CATALAN authorities resisted an attempt by Spain's central government to take control of the regional police force yesterday amid rising tensions ahead of a planned independence vote.

The Catalan Government has vowed to push ahead with the referendum on October 1 which the Spanish government considers illegal. It said it was refusing to hand over control of the Mossos d'Esquadra police force to Spain's Interior Ministry.

The Ministry had announced yesterday it would begin coordinating all police efforts in Catalonia to crack down on preparations for the vote, including sending direct orders to the 'Mossos' — as the northeastern region's largest police force are often called.

Joaquim Forn, the head of Catalonia's Interior Department in Barcelona and the civilian head of the Catalan police, said in a statement on regional television that the move would be “unacceptable”.

He said, "We denounce the attempt by the state to intervene in the police forces of Catalonia.”

The statement followed a meeting yesterday with the top state prosecutor in Catalonia and chiefs of Spain's two national police forces, the National Police and the Civil Guard.

A statement posted on the Mossos official Twitter account said: "We will continue working like we've done until now. We will exercise our powers to guarantee security and public order and be at the service of citizens."

Spain has already said it will deploy police reinforcements to Catalonia if the independence referendum goes ahead.

Last week Civil Guard police arrested around a dozen regional government officials and seized about 10 million ballot papers. Authorities in the wealthy region insist the vote will take place, even though Spain's Constitutional Court has ordered it to be suspended and the Madrid-based national government insists it is illegal.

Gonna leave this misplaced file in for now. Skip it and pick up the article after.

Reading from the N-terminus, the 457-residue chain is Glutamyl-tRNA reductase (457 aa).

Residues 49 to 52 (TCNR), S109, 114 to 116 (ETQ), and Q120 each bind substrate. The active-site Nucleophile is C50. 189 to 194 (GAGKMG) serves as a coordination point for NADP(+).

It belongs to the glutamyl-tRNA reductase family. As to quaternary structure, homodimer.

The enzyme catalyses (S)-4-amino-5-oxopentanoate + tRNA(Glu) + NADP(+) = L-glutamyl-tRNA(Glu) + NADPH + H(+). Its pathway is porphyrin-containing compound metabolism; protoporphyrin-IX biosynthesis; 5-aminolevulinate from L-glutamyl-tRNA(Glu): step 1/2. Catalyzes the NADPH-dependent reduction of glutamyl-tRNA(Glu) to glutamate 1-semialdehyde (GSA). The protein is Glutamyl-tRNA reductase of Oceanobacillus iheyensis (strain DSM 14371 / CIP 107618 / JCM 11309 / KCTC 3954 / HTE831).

An Interior Ministry statement said the extra police would provide backing for the Catalan regional police, who are also under orders to prevent the staging of the referendum.

The statement said the Catalan Interior Ministry had been informed. It did not say how many extra police would be sent. Three ferries docked at Barcelona's port will provide accommodation for the extra officers.

Spain's central government insists the planned referendum violates Spain's constitution, and the Constitutional Court has ordered it suspended while it studies its legality.

Catalonia represents a fifth of Spain's 1.1 trillion euro (£970 billion) economy and enjoys wide self-government.

The region has about 5.5 million eligible voters, and polls consistently show the region's inhabitants favour a referendum but are roughly evenly divided over independence from Spain.